Fine-scale spatial variability of heat-related mortality in Philadelphia County, USA, from 1983-2008: A case-series analysis

David Hondula, Robert E. Davis, Matthew J. Leisten, Michael V. Saha, Lindsay M. Veazey, Carleigh R. Wegner

Research output: Contribution to journalArticle

77 Citations (Scopus)

Abstract

Background: High temperature and humidity conditions are associated with short-term elevations in the mortality rate in many United States cities. Previous research has quantified this relationship in an aggregate manner over large metropolitan areas, but within these areas the response may differ based on local-scale variability in climate, population characteristics, and socio-economic factors. Methods. We compared the mortality response for 48 Zip Code Tabulation Areas (ZCTAs) comprising Philadelphia County, PA to determine if certain areas are associated with elevated risk during high heat stress conditions. A randomization test was used to identify mortality exceedances for various apparent temperature thresholds at both the city and local scale. We then sought to identify the environmental, demographic, and social factors associated with high-risk areas via principal components regression. Results: Citywide mortality increases by 9.3% on days following those with apparent temperatures over 34°C observed at 7:00 p.m. local time. During these conditions, elevated mortality rates were found for 10 of the 48 ZCTAs concentrated in the west-central portion of the County. Factors related to high heat mortality risk included proximity to locally high surface temperatures, low socioeconomic status, high density residential zoning, and age. Conclusions: Within the larger Philadelphia metropolitan area, there exists statistically significant fine-scale spatial variability in the mortality response to high apparent temperatures. Future heat warning systems and mitigation and intervention measures could target these high risk areas to reduce the burden of extreme weather on summertime morbidity and mortality.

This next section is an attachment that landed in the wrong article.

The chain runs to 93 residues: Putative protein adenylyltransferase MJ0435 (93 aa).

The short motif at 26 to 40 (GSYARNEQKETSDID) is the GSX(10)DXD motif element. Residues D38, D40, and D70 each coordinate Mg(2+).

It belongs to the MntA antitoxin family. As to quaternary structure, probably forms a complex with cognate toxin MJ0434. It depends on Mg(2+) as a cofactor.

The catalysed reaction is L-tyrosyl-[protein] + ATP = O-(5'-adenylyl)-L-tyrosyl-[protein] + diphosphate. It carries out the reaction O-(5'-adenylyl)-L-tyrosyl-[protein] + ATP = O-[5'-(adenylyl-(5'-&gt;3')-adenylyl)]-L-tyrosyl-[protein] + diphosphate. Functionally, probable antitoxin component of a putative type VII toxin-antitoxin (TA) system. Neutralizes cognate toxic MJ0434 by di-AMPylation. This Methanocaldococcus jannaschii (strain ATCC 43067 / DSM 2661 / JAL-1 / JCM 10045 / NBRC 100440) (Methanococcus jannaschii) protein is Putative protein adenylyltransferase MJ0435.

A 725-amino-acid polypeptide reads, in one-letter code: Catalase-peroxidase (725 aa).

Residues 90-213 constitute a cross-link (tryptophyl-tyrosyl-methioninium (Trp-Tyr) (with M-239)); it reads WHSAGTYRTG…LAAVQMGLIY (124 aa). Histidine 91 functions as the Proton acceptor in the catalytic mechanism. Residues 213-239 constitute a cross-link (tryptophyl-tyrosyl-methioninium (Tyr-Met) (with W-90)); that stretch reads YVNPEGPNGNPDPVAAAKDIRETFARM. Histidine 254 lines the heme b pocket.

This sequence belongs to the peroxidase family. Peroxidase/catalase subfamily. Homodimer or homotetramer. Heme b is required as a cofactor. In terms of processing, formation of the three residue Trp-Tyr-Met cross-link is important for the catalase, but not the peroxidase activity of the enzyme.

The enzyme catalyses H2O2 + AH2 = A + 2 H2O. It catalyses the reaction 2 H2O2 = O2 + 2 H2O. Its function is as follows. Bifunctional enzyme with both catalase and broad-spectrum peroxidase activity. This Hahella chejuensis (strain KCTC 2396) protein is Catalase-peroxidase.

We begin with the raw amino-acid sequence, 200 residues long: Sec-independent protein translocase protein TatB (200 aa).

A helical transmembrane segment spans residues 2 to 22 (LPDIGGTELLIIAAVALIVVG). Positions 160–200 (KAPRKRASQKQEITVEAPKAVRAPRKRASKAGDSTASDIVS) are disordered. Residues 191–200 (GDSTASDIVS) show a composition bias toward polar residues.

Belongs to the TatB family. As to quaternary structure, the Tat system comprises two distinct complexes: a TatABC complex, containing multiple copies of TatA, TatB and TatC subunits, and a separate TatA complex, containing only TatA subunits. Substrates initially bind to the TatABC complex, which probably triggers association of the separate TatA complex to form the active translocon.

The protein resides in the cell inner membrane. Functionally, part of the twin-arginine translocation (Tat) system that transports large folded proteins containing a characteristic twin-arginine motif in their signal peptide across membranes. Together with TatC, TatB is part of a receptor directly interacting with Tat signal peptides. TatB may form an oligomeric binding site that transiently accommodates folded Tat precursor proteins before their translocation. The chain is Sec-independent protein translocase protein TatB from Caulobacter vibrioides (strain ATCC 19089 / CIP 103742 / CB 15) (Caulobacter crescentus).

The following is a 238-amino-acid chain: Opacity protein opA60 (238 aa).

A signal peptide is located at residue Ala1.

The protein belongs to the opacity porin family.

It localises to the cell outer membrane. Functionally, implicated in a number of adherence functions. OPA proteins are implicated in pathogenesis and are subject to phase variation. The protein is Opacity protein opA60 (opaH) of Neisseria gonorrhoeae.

Original languageEnglish (US)
Article number16
JournalEnvironmental Health: A Global Access Science Source
Volume11
Issue number1
DOIs
StatePublished - 2012
Externally publishedYes

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Hot Temperature
Mortality
Temperature
Weather
Population Characteristics
Random Allocation